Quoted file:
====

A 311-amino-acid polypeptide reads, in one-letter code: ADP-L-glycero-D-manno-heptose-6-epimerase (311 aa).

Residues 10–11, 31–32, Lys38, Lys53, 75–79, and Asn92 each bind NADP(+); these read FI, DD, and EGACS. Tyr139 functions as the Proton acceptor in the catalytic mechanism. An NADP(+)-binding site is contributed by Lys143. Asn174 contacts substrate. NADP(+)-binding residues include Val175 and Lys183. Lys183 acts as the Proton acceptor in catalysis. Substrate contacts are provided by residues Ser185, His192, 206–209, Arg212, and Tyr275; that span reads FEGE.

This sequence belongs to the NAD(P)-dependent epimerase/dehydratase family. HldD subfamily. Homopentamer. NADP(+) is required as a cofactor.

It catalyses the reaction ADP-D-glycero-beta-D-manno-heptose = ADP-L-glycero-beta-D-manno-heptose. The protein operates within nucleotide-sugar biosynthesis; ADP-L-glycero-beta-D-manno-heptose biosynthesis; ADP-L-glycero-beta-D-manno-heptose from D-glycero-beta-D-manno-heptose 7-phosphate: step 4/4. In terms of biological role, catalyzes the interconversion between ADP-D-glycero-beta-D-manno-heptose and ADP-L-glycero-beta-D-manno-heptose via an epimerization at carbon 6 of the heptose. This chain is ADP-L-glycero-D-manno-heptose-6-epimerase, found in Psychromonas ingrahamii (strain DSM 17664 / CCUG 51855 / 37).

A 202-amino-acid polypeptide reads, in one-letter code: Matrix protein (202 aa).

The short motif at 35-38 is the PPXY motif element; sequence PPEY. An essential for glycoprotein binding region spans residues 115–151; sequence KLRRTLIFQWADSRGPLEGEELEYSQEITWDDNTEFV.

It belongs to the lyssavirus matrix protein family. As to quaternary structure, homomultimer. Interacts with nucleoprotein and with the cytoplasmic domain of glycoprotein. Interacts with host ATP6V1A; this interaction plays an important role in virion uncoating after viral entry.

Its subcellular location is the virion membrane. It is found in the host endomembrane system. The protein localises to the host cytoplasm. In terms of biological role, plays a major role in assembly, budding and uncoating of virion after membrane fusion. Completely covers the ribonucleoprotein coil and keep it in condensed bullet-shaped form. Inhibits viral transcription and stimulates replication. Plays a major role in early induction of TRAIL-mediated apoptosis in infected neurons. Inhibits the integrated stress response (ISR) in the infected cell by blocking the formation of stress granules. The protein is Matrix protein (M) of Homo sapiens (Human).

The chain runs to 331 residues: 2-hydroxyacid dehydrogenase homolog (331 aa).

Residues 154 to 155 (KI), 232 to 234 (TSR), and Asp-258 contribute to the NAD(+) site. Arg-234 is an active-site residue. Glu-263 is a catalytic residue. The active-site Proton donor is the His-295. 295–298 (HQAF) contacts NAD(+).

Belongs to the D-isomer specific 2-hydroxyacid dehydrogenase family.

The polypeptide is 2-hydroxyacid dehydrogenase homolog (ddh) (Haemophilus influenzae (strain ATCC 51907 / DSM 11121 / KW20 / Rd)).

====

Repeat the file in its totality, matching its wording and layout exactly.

A 311-amino-acid polypeptide reads, in one-letter code: ADP-L-glycero-D-manno-heptose-6-epimerase (311 aa).

Residues 10–11, 31–32, Lys38, Lys53, 75–79, and Asn92 each bind NADP(+); these read FI, DD, and EGACS. Tyr139 functions as the Proton acceptor in the catalytic mechanism. An NADP(+)-binding site is contributed by Lys143. Asn174 contacts substrate. NADP(+)-binding residues include Val175 and Lys183. Lys183 acts as the Proton acceptor in catalysis. Substrate contacts are provided by residues Ser185, His192, 206–209, Arg212, and Tyr275; that span reads FEGE.

This sequence belongs to the NAD(P)-dependent epimerase/dehydratase family. HldD subfamily. Homopentamer. NADP(+) is required as a cofactor.

It catalyses the reaction ADP-D-glycero-beta-D-manno-heptose = ADP-L-glycero-beta-D-manno-heptose. The protein operates within nucleotide-sugar biosynthesis; ADP-L-glycero-beta-D-manno-heptose biosynthesis; ADP-L-glycero-beta-D-manno-heptose from D-glycero-beta-D-manno-heptose 7-phosphate: step 4/4. In terms of biological role, catalyzes the interconversion between ADP-D-glycero-beta-D-manno-heptose and ADP-L-glycero-beta-D-manno-heptose via an epimerization at carbon 6 of the heptose. This chain is ADP-L-glycero-D-manno-heptose-6-epimerase, found in Psychromonas ingrahamii (strain DSM 17664 / CCUG 51855 / 37).

A 202-amino-acid polypeptide reads, in one-letter code: Matrix protein (202 aa).

The short motif at 35-38 is the PPXY motif element; sequence PPEY. An essential for glycoprotein binding region spans residues 115–151; sequence KLRRTLIFQWADSRGPLEGEELEYSQEITWDDNTEFV.

It belongs to the lyssavirus matrix protein family. As to quaternary structure, homomultimer. Interacts with nucleoprotein and with the cytoplasmic domain of glycoprotein. Interacts with host ATP6V1A; this interaction plays an important role in virion uncoating after viral entry.

Its subcellular location is the virion membrane. It is found in the host endomembrane system. The protein localises to the host cytoplasm. In terms of biological role, plays a major role in assembly, budding and uncoating of virion after membrane fusion. Completely covers the ribonucleoprotein coil and keep it in condensed bullet-shaped form. Inhibits viral transcription and stimulates replication. Plays a major role in early induction of TRAIL-mediated apoptosis in infected neurons. Inhibits the integrated stress response (ISR) in the infected cell by blocking the formation of stress granules. The protein is Matrix protein (M) of Homo sapiens (Human).

The chain runs to 331 residues: 2-hydroxyacid dehydrogenase homolog (331 aa).

Residues 154 to 155 (KI), 232 to 234 (TSR), and Asp-258 contribute to the NAD(+) site. Arg-234 is an active-site residue. Glu-263 is a catalytic residue. The active-site Proton donor is the His-295. 295–298 (HQAF) contacts NAD(+).

Belongs to the D-isomer specific 2-hydroxyacid dehydrogenase family.

The polypeptide is 2-hydroxyacid dehydrogenase homolog (ddh) (Haemophilus influenzae (strain ATCC 51907 / DSM 11121 / KW20 / Rd)).